Q&A: George Hamilton

The actor has found his place in the Hollywood jungle

By Fabio Periera

Walk of Fame CeremonyWhen: Aug. 12, 11:30 a.m.

Where: 7021 Hollywood Blvd.

Expected to attend: James Caan

On his 70th birthday, George Hamilton -- whose credits range from 1979's "Love at First Bite" to Season 2 of "Dancing With the Stars" --
receives a star on the Hollywood Walk of Fame and discusses how he used to pick scripts during his time at MGM with The Hollywood Reporter's Fabio Periera.

The Hollywood Reporter: How do you feel about getting a star on the Hollywood Walk of Fame?

George Hamilton: It's a freak coincidence. My father was the orchestra leader at the Roosevelt Hotel in the 1930s, and that's where the star is for me, across the street.

THR: What made you want to be an actor?

Hamilton: I'm not in this business because I want to be an actor.
I really was in it as an extension of my family -- they wanted to be in it.
I would've probably ended up a doctor somewhere in a small town.
What came out of it all was, to succeed in their eyes, I actually became that.
So it really means a lot to me for them, not for much for myself.

THR: So if acting wasn't what drove you, how did you choose your roles?

Hamilton: By the weight of the script: If I felt the script was too heavy, I didn't want it -- because then I had to learn too many lines.
When I was on contract with Metro (Goldwyn-Mayer), I used to go downstairs to the printer and we'd peek at (the scripts) to see what roles were coming up.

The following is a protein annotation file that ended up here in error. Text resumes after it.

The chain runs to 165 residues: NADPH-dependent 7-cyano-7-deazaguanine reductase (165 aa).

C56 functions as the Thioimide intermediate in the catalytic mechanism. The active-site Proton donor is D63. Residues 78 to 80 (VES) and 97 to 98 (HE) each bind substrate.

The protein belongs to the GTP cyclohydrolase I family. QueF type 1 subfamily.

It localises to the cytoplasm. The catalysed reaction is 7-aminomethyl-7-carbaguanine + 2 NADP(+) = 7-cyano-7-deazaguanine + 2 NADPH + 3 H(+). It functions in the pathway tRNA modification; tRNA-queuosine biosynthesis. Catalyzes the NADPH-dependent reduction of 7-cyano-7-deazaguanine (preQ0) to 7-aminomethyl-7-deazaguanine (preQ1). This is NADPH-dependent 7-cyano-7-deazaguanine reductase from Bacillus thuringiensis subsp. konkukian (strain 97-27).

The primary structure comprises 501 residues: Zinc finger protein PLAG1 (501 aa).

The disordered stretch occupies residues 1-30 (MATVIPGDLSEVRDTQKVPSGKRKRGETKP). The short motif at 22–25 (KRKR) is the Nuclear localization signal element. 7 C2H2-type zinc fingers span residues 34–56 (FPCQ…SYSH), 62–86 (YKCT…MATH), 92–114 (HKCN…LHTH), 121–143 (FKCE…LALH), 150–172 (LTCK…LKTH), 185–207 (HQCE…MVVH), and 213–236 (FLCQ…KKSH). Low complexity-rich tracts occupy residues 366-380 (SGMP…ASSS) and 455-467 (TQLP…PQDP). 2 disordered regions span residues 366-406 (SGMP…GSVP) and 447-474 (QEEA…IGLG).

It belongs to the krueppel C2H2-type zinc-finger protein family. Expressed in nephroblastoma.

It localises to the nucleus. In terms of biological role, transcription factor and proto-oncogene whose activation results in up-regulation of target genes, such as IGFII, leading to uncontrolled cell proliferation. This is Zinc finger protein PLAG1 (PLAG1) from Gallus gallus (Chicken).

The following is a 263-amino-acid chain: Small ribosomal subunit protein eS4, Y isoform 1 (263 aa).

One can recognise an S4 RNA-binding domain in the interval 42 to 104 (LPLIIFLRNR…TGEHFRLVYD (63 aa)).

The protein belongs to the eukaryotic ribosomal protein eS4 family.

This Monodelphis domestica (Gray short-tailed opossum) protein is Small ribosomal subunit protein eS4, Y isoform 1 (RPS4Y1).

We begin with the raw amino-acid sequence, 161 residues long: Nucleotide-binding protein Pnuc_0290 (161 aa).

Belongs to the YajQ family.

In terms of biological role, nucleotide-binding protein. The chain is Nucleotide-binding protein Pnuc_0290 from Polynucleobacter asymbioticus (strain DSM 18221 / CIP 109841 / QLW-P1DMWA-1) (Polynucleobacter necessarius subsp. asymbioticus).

If they were really heavy, I'd give them to George Peppard and say, "You go for that one."

THR: Which ones did you go for?

Hamilton: The ones that were really light, just a few pages.
Western was always a delight.
You knew that you (would) have a nice breakfast in the morning around six o'clock, watch the sun come up and you'd spend the day on a horse and have hardly any dialogue.
"Yup. No. Yup."
The worst were the legal ones, the movies where you had to learn copious amounts of dialogue.
I just hated learning dialogue, hated it.
I would have done much better in silent films.

THR: So no chance you're going to tackle Shakespeare?

Hamilton: No. I find Shakespeare fabulous to listen to and I love it, but I just hate learning dialogue.
I've hated it my whole life.
And yet I remember a lot of things; I remember Shakespeare that I've read.
But having to learn it for the stage I think would be rather difficult for me.

THR: You're known for your social life as well as your stardom -- and you were in the press for hanging out with Imelda Marcos.
Tell us about her.

Hamilton: Well, it's a strange thing that Imelda Marcos has survived her most severe critic, (former Philippines President Corazon) Aquino, who just passed away.

The woman has spent every day of her life trying to clear her name, up until now when she's in her 80s.

It would have been interesting if they had put that to some positive use, rather than just fighting their way out of a hole, but they've yet to ever convict her of anything.

And she's now survived her strongest enemies, both legal and countries.

I admire people who rise above things.

I always think that life is what you make it, really, and if you see it as a disaster it will be.

If you think of it as an opportunity to rise above things, it's amazing what you'll get out of life.